13. [Guideline] Wilson W, Taubert KA, Gewitz M, et al. Prevention of infective endocarditis: guidelines from the American Heart Association: a guideline from the American Heart Association Rheumatic Fever, Endocarditis, and Kawasaki Disease Committee, Council on Cardiovascular Disease in the Young, and the Council on Clinical Cardiology, Council on Cardiovascular Surgery and Anesthesia, and the Quality of Care and Outcomes Research Interdisciplinary Working Group. Circulation. 2007 Oct 9. 116(15):1736-54. [Medline].

  14. Robinson JK. Laser and Light Treatment of Acquired and Congenital Vascular Lesions. Surgery of the Skin. Philadelphia, Pa: Mosby; 2005. 625-44.

  15. Baker SR. Interpolated paramedian forehead flaps. Local Flaps in Facial Reconstruction. Philadelphia, Pa: Mosby; 2007. 265-312.

  16. Farber N, Haik J, Weissman O, Israeli H, Winkler E, Zilinsky I. Delay techniques for local flaps in dermatologic surgery. J Drugs Dermatol. 2012 Sep. 11(9):1108-10. [Medline].

  17. Newlove T, Cook J. Safety of Staged Interpolation Flaps After Mohs Micrographic Surgery in an Outpatient Setting: A Single-Center Experience. Dermatol Surg. 2013 Oct 17. [Medline].

  18. Baker SR. Melolabial flaps. Local Flaps in Facial Reconstruction. Philadelphia, Pa: Mosby; 2007. 231-64.

  19. Brodland DG. Paramedian forehead flap reconstruction for nasal defects. Dermatol Surg. 2005 Aug. 31(8 Pt 2):1046-52. [Medline].

  20. Glass GE, Nanchahal J. Why haematomas cause flap failure: An evidence-based paradigm. J Plast Reconstr Aesthet Surg. 2012 Jan 5. [Medline].

  21. Levasseur JG, Mellette JR Jr. Techniques for reconstruction of perialar and perialar-nasal ala combined defects. Dermatol Surg. 2000 Nov. 26(11):1019-23. [Medline].

  22. Nguyen TH. Staged cheek-to-nose and auricular interpolation flaps. Dermatol Surg. 2005 Aug. 31(8 Pt 2):1034-45. [Medline].

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Nasal defect after Mohs surgery. The boundaries of the nasal tip are outlined for excision to allow replacement of the entire anatomic subunit.
Surgical defect.
Diagram shows a nasal defect due to tumor removal and the remnants of significantly involved anatomic subunits.
Doppler ultrasonography is used to identify the course of the supratrochlear artery prior to flap surgery.
The course of the supratrochlear artery is identified by using Doppler ultrasonography and marked on the skin.
Gauze or other flexible material is used to measure the necessary length of the flap, and a mark is made at the most distal portion.
The gauze is rotated and placed over the course of the supratrochlear artery, and the distal end of the planned flap is marked on the forehead skin.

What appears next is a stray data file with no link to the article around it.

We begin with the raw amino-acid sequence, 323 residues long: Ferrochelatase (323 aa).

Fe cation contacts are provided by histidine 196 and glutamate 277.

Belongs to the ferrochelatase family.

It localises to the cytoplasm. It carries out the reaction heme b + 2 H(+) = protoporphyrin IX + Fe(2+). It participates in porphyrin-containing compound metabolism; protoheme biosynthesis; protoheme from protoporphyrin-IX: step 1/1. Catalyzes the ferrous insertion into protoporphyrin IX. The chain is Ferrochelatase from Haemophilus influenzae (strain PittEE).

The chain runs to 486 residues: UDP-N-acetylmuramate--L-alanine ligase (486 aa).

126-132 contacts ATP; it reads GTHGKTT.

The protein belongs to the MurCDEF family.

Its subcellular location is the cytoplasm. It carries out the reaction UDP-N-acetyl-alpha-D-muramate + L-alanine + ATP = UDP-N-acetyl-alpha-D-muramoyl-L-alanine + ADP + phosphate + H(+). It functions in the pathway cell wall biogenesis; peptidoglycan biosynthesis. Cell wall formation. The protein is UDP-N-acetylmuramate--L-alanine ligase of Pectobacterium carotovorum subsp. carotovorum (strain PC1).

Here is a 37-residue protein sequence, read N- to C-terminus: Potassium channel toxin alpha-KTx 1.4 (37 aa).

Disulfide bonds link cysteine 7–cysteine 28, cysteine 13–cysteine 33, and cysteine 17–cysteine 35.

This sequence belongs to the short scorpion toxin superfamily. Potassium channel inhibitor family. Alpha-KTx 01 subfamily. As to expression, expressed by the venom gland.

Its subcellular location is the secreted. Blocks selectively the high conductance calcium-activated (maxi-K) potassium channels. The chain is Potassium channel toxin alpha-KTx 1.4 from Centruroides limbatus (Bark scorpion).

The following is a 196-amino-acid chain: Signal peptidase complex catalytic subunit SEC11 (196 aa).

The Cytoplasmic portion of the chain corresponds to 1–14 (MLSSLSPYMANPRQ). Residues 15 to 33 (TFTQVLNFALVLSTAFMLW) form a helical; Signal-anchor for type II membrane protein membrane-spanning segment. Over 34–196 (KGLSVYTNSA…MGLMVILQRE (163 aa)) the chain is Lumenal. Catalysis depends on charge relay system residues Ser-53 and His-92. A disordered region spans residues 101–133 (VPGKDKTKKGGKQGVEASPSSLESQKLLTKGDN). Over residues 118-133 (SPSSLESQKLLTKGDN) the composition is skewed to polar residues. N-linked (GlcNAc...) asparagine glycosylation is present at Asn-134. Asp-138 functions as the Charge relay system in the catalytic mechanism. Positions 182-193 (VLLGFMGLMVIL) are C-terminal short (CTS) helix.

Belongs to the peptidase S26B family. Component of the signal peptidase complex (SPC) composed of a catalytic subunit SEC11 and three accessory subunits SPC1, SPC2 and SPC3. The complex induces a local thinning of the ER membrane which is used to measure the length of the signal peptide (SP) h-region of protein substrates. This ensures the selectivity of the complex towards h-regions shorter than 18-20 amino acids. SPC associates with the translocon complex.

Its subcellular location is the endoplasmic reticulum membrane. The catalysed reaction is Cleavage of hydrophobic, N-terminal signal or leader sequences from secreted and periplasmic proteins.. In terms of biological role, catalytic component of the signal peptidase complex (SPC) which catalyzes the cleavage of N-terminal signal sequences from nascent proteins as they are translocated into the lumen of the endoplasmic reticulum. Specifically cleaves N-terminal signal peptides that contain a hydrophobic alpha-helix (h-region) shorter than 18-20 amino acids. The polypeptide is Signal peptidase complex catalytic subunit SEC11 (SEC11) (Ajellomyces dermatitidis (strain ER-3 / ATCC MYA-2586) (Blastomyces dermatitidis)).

A foil template of the surgical defect is placed with its most distal aspect touching the mark representing the distal end of the flap. The template is outlined with a surgical marker.
Template of nasal tip subunit is drawn on the forehead after the length of tissue flap needed to reach the defect is carefully measured.
A 1- to 1.5-cm-wide pedicle is drawn over the course of the supratrochlear artery from its origin to the outline of the template.
Planned nasal subunit excision and flap incisions are drawn with a surgical marker.
Forehead flap is elevated and ready for placement.
Flap affixed to nasal wound with planned closure of forehead donor defect.
Paramedian forehead flap in place. Although a full-thickness skin graft was later placed in this patient, the widest portion of the forehead donor site is usually allowed to granulate.
The forehead flap is incised, elevated, and sutured into the nasal defect. The forehead defect is repaired as completely as possible, and any remaining defect on the forehead is allowed to heal secondarily.
Appearance 2 weeks after flap surgery, immediately after division and inset of the pedicle flap. A delayed full-thickness skin graft has been placed in the donor defect on the forehead.
The pedicle is severed in 2-3 weeks, and the flap is inset in the proximal portion of the wound. The proximal stalk can be excised and inset in an inverted V shape, as shown in the diagram.
The proximal pedicle can be excised in a fusiform fashion, and the defect can be closed primarily. This is the preferred method in the author's experience.
Forehead flap at 3 weeks, at the time of suture removal.
Nasal defect prior to cheek interpolation flap repair.
Nasal defect.
Template of nasal defect. This may be expanded to include entire anatomic subunit.
Template is rotated and placed on medial cheek.
Nasal defect with planned cheek interpolation flap. The needed flap length was previously measured with a rolled gauze, and a template of the defect is used to mark the necessary width of the flap.
Cheek flap sutured in place.
Cheek interpolation flap is elevated and trimmed to fit into the nasal defect after the cheek donor defect is closed.
Appearance after division and inset of cheek interpolation flap. The proximal pedicle will be excised and the resulting defect will be closed primarily.
Appearance of the cheek interpolation flap after division and inset. The proximal stump of the pedicle has been excised as an ellipse, and the cheek defect has been closed primarily.
Cheek interpolation flap after division and inset.
Postoperative result of cheek interpolation flap before dermabrasion.
Alternately, skin can be incised and a subcutaneous pedicle may be used.
Subcutaneous pedicle flap in place.
Finished repair.
Helical rim defect after Mohs surgery.
Surgical defect on the helix of the ear.
Planned incision for a postauricular flap.
Planned postauricular flap is marked on the skin. The flap should be of sufficient size to cover the defect without significant tension in any direction. Burow triangles are planned to allow advancement of the skin.
Postauricular flap sutured in place.
A postauricular flap is sutured in place. One or 2 temporary retention sutures can be placed between the ear and the postauricular skin to decrease tension, if necessary.
Mohs surgery defect anterior to the helix.
Postauricular flap in place.
Postauricular flap after division and inset.